City Council To Support Assault Weapon Ban With Amicus Brief For Appeal

Assault Weapons Ban Expires

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LOS ANGELES (CNS) - In its first in-person meeting since March 2020, the Los Angeles City Council today directed City Attorney Mike Feuer to file an amicus brief in support of the California Attorney General's appeal of a San Diego federal judge's ruling that overturned California's three-decade-old ban on assault weapons.

Attorney General Rob Bonta and Gov. Gavin Newsom announced last Thursday that an appeal was filed in response to U.S. District Judge Roger T. Benitez's order that found the ban unconstitutional.

The state will ask the U.S. 9th Circuit Court of Appeals to extend the current 30-day stay of the ban, which Benitez issued along with his ruling on June 4. The stay sought by the state would leave the ban in place throughout the appeals process.

Councilman Paul Krekorian, who co-introduced the motion for the city to weigh in , called Benitez' ruling an “outrageous, reckless, groundless federal court decision.''

He said it was important for the city to make its voice heard through an amicus brief -- a legal document that offers additional information or expertise and is filed by someone separate from the case -- because the state's assault weapon ban, which was passed in 1989, was in response to the Los Angeles City Council's ban on assault weapons in the city.

“That's what inspired the state legislature to enact the Roberti-Roos (assault weapon) ban. People sitting at these desks stepped forward and led on this issue, the state legislature followed and Washington, D.C., followed us after that,'' Krekorian said.

“We know that when the national assault weapon ban was not renewed, we know that throughout this country mass murder increased,'' he said. “Death by assault weapons increased across the country.''

Councilman Paul Koretz, who co-introduced the motion with Krekorian, said: “Just this year, at least 232 mass shootings as of May 26, and just this past weekend, there were six more mass shootings across the country, killing eight people and wounding 48 in Cleveland, Savannah, Chicago, Austin, Dallas and Seattle.''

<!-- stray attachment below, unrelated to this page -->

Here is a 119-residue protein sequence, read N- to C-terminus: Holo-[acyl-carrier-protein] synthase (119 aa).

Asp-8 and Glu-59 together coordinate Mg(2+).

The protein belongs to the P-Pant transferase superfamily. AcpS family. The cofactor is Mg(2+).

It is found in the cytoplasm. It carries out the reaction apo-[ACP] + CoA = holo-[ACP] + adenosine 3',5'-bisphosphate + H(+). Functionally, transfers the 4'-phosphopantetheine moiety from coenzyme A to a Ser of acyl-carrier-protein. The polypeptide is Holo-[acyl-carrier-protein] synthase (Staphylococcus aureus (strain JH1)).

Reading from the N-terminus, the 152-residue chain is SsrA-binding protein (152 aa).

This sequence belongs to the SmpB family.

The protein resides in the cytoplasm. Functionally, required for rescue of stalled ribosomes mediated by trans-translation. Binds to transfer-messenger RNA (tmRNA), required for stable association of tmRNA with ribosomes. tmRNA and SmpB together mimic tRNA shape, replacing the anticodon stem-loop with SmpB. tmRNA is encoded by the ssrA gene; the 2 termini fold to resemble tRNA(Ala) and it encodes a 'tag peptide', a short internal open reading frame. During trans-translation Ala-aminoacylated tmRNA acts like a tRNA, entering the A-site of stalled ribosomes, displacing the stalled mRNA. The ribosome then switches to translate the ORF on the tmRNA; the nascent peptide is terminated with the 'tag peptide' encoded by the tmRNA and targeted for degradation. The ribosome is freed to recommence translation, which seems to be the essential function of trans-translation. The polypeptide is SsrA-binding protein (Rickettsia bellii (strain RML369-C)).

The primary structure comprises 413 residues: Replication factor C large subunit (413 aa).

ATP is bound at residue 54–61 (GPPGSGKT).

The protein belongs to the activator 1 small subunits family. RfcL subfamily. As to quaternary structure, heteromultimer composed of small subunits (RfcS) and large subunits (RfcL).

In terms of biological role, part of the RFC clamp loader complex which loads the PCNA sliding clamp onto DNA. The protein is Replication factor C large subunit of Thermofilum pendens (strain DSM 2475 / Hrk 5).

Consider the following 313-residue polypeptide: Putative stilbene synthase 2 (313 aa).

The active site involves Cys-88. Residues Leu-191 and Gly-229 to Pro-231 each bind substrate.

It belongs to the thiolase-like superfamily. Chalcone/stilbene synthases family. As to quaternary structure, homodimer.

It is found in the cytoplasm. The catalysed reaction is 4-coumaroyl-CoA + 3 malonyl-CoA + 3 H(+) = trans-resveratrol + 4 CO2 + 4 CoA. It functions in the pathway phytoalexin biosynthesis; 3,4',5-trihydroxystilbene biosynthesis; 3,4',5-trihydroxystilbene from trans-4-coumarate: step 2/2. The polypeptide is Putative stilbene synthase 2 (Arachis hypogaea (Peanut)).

Speaking to his fellow council members before the vote, he added that one of the shooting victims was 18 months old.

“This country has such a problem with guns that Dr. Nina Ponce, the principal investigator of the California Health Interview Survey and the director of the UCLA Center for Health Policy Research -- among many others in the field -- have begun to look at gun violence as an epidemic,'' Koretz said.

The U.S.' gun violence deaths account for 82% of the firearm deaths in the two dozen highest-income countries, which includes Australia, France, Italy and Spain, he added. Ninety-one percent of the children killed by firearms in those 24 countries were in the U.S.

“Americans are no more homicidal than the French, or the Spanish, or the British. The difference is that they have effective gun laws in the books that protect their citizens and we don't,'' said Koretz.

Feuer has made gun violence prevention a priority of his office since becoming the city's top prosecutor in 2013. He also founded a coalition of 46 prosecutors, called Prosecutors Against Gun Violence, representing 24 states. The coalition urges prosecutors to advocate for legislation to create stronger background checks, prohibit ghost guns, increase accountability laws and more.

Following Benitez' ruling to overturn California's assault weapons ban, the Firearms Policy Coalition, which filed the lawsuit that was the basis of the ruling, pledged in a statement to “aggressively litigate this case on appeal and will take every action to defend the court's legally and historically correct decision up to and at the U.S. Supreme Court.''

In his 94-page ruling, Benitez wrote, “Like the Swiss Army knife, the popular AR-15 rifle is a perfect combination of home defense weapon and homeland defense equipment. Good for both home and battle, the AR-15 is the kind of versatile gun that lies at the intersection of the kinds of firearms protected under District of Columbia v. Heller and United States v. Miller.''

Koretz called the decision “wildly out of touch, as have been several other decisions by this judge that are being appealed.''

The ruling marked the third time in recent years that Benitez has blocked state laws related to firearms or ammunition. The judge previously ruled against California's laws that banned high-capacity magazines and required background checks for ammo purchases, finding in each instance that state gun laws have infringed upon the Second Amendment rights of Californians.

Copyright 2021, City News Service, Inc.

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